What is the greatest thing in the world? Love (agaph agape)! “God is love” (1 John 4:8, 16) and God has poured out His love into our
hearts by His Spirit (Romans 5:5). The seed from the Spirit of God is intended to germinate, mature and ripen in the heart of the believer, yielding an abundance of love for God and neighbor. The more believers are Spirit-filled, the greater God’s love will be produced in their life. There is no friction, self-assertion or ulterior motives among the Trinity. Father, Son and Spirit are united in love. Love is the bond that unites Christians.

Love is to come first in the Christian’s life.

1. Love is a characteristic, 1 Corinthians 13:13
2. Love is a commandment, John 15:12
3. Love is a constraint, 2 Corinthians 5:14
4. Love is a controller, 1 Corinthians 16:14; Galatians 5:13
5. Love is a clothing, Colossians 3:14
6. Love is a covering, 1 Peter 4:8

Love is having the same self-sacrificing attitude as Christ Jesus as described in the Kenois.

If then there is any encouragement in Christ, if any consolation of love, if any fellowship with the Spirit, if any affection and mercy, fulfill my joy by thinking the same way, having the same love, sharing the same feelings, focusing on one goal. Do nothing out of rivalry or conceit, but in humility consider others as more important than yourselves. Everyone should look out not only for his own interests, but also for the interests of others. Make your own attitude that of Christ Jesus, who, existing in the form of God, did not consider equality with God as something to be used for His own advantage. Instead He emptied Himself by assuming the form of a slave, taking on the likeness of men. And when He had come as a man in His external form. He humbled Himself by becoming obedient to the point of death—even to death on a cross (Philippians 2:2-8).

Jesus, by dying for us while we were sinners, alienated, and enemies of God in our minds (Romans 5:8; Colossians 1:21), not only demonstrated His love for us, but the love we are to have for others.

You have heard that it was said, Love your neighbor and hate your enemy. But I tell you, love your enemies and pray for those who persecute you, so that you may be sons of your Father in heaven. For He causes His sun to rise on the evil and the good, and sends rain on the righteous and the unrighteous. For if you love those who love you, what reward will you have? Don’t even the tax collectors do the same? (Matthew 5:43-46).

Jesus taught that we are to love God, our enemies, and our neighbors. That love fulfills the Ten Commandments.

“Teacher, which commandment in the law is the greatest?” He said to him, “Love the Lord your God with all your heart, with all your soul, and with all your mind. This is the greatest and most important commandment. The second is like it: Love your neighbor as yourself. All the Law and the Prophets depend on these two commandments” (Matthew 22:36-40).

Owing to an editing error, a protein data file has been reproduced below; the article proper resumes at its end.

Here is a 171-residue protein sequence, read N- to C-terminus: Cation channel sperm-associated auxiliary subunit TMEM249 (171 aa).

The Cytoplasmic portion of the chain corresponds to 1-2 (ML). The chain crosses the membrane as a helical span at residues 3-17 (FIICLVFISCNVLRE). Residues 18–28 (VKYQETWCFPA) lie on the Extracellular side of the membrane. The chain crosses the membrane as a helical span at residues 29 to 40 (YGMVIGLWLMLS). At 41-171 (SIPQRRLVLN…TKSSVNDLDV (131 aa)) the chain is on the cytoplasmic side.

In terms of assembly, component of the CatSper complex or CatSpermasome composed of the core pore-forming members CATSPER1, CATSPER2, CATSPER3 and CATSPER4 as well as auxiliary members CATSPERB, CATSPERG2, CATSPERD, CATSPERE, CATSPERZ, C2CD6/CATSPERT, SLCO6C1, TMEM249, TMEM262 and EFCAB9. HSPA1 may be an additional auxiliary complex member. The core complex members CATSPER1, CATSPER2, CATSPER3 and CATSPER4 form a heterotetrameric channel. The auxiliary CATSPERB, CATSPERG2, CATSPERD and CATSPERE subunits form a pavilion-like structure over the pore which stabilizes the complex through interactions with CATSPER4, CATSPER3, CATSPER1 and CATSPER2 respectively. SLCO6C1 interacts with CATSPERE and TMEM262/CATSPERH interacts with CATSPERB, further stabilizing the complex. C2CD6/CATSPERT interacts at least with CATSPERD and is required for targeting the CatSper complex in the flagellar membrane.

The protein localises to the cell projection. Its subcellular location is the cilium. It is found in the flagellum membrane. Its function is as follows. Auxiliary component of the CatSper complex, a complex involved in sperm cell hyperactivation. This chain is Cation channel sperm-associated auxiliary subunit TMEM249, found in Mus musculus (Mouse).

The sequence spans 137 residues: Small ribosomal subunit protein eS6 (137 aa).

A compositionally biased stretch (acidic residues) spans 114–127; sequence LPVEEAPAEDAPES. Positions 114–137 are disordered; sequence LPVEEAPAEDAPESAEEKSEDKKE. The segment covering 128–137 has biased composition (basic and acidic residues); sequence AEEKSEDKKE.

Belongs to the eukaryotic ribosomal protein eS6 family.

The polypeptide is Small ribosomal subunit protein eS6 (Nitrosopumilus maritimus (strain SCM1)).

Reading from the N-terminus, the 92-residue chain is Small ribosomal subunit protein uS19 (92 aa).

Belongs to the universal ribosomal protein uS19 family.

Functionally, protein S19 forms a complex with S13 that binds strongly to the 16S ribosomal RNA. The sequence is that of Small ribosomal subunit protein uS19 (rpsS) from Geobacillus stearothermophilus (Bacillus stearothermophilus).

Jesus’ example and teaching is unmistakable in Paul’s exhortation to love in Romans.

Love must be without hypocrisy. Detest evil; cling to what is good. Show family affection to one another with brotherly love. Outdo one another in showing honor. Do not lack diligence; be fervent in spirit; serve the Lord. Rejoice in hope; be patient in affliction; be persistent in prayer. Share with the saints in their needs; pursue hospitality.

Bless those who persecute you; bless and do not curse. Rejoice with those who rejoice; weep with those who weep. Be in agreement with one another. Do not be proud; instead, associate with the humble. Do not be wise in your own estimation. Do not repay anyone evil for evil. Try to do what is honorable in everyone’s eyes. If possible, on your part, live at peace with everyone. Friends, do not avenge yourselves; instead, leave room for His wrath. For it is written:

Vengeance belongs to Me; I will repay, says the Lord. But If your enemy is hungry, feed him. If he is thirsty, give him something to drink. For in so doing you will be heaping fiery coals on his head. Do not be conquered by evil, but conquer evil with good (Romans 12:9-21).

Obviously, such love is not insipid and sentimental. It is strong as steel; tough as tungsten; enduring as a diamond. It is the essence of God. God has poured out into our hearts by the Holy Spirit this love. The sinful nature cannot muster up this kind of love; it takes a new heart and a new Spirit. Love is an act of the will, not our emotions. Therefore, we need to yield our will to the Spirit if we want God’s love to be fruitful in our life.

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